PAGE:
David said Barcelona reminded him of San Francisco. It is a beautiful city with mountains coming down to the sea and laid-back energy (except for the parties which aren't so frenetic but go on and on). I could see what he meant. It was also an intriguing city architecturally beyond the impact of Gaudi. As we rode around town on the bus, it seemed almost every apartment had a balcony to have a port for outdoors, sky, and sun. Most balconies were hung with a banner announcing the occupant's opposition to the war. We hadn't seen any display like this in France. We left the bus at the monument to Christopher Columbus at the bottom of La Rambla, the wide avenue that is lined with restaurants and cafés, vendors of caged birds, flower stalls, and shops. Musicians and mimes abound. We happened to catch a Charlie Chaplin and a guy in a red (devilish suit and makeup) singing Elvis.
That night David and Erin, Jim and I set out for Joanna's apartment. She was throwing a cocktail party that started at 9:00 p.m. which we discovered is early for Barcelona. Some don't start until midnight and last till 5 A.M. Joanna shares her apartment with two other women, and they have a lovely view of the city. We met American, British, Spanish, and French at the soirée that we (jokingly) felt we were too old to attend-starting so late and all. What we're finding is that the people we meet, the ones who've left their countries for adventure, to start a new life, to experience other cultures are an interesting lot indeed. They all have stories to tell, and we want to hear them. We like them, and they like us.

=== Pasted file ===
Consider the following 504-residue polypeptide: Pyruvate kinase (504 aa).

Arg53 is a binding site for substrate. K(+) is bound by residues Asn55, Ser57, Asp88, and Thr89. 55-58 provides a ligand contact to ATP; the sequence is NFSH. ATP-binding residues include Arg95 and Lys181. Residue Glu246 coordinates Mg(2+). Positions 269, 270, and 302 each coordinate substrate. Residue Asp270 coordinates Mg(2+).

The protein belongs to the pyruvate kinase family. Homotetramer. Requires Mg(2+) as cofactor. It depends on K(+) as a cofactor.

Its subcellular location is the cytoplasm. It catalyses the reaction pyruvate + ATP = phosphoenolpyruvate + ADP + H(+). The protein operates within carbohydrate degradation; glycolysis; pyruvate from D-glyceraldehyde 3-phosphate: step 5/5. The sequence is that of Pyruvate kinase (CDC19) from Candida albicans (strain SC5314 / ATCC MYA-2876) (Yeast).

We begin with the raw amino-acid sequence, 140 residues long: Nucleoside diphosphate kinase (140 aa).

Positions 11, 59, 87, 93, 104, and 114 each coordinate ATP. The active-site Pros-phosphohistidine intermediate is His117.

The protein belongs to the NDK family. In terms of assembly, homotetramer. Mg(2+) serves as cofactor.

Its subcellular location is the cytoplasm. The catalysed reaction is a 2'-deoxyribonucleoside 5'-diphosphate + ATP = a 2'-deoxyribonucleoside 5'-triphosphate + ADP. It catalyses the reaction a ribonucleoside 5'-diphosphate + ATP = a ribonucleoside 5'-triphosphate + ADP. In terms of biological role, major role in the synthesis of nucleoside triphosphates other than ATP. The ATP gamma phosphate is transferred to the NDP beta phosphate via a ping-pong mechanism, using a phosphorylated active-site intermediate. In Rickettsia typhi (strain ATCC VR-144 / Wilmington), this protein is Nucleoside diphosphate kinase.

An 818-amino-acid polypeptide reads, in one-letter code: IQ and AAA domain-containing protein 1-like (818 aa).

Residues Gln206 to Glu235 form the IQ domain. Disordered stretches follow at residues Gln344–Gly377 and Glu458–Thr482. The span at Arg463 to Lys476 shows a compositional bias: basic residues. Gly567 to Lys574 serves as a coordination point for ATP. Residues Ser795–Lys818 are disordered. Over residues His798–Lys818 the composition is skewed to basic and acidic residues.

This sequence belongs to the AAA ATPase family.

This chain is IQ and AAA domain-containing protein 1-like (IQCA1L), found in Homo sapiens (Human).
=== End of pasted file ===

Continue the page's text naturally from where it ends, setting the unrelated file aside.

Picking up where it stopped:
We left the party about 12:30 which was unbelievably early to the Barcelonians. We walked to a tapas bar close to our hotel for dinner, since we now knew that Barcelona didn't shut anytime early. We ordered an assortment of delicious tapas that included sirloin, cheese, roasted peppers stuffed with hake, shrimp and scallops on a skewer, and pork wrapped around dates. They were divine, and the Spanish cava (sparkling wine) was dry and refreshing. The place was still hopping when we left at 2.
The next morning David and Erin left to head back to Chicago before we even got up. We hired a cab to whisk us over to an apartment that an American woman and her young son lived in-big with a lovely terrace and fully equipped. She had been in Barcelona since last Fall and was spending the summer in Mallorca and had offered us a sublease. We thought about it. Spain is so much less expensive, and Barcelona is a city to spend more time in. But in the end, it didn't call us. France is our love for now, and Jim wants and needs to finish M. Matisse in the country that the great artist loved as well.
But what will happen later? I can deliciously say I don't know.
posted by Beth on June 2, 2003 | View All Diary Entries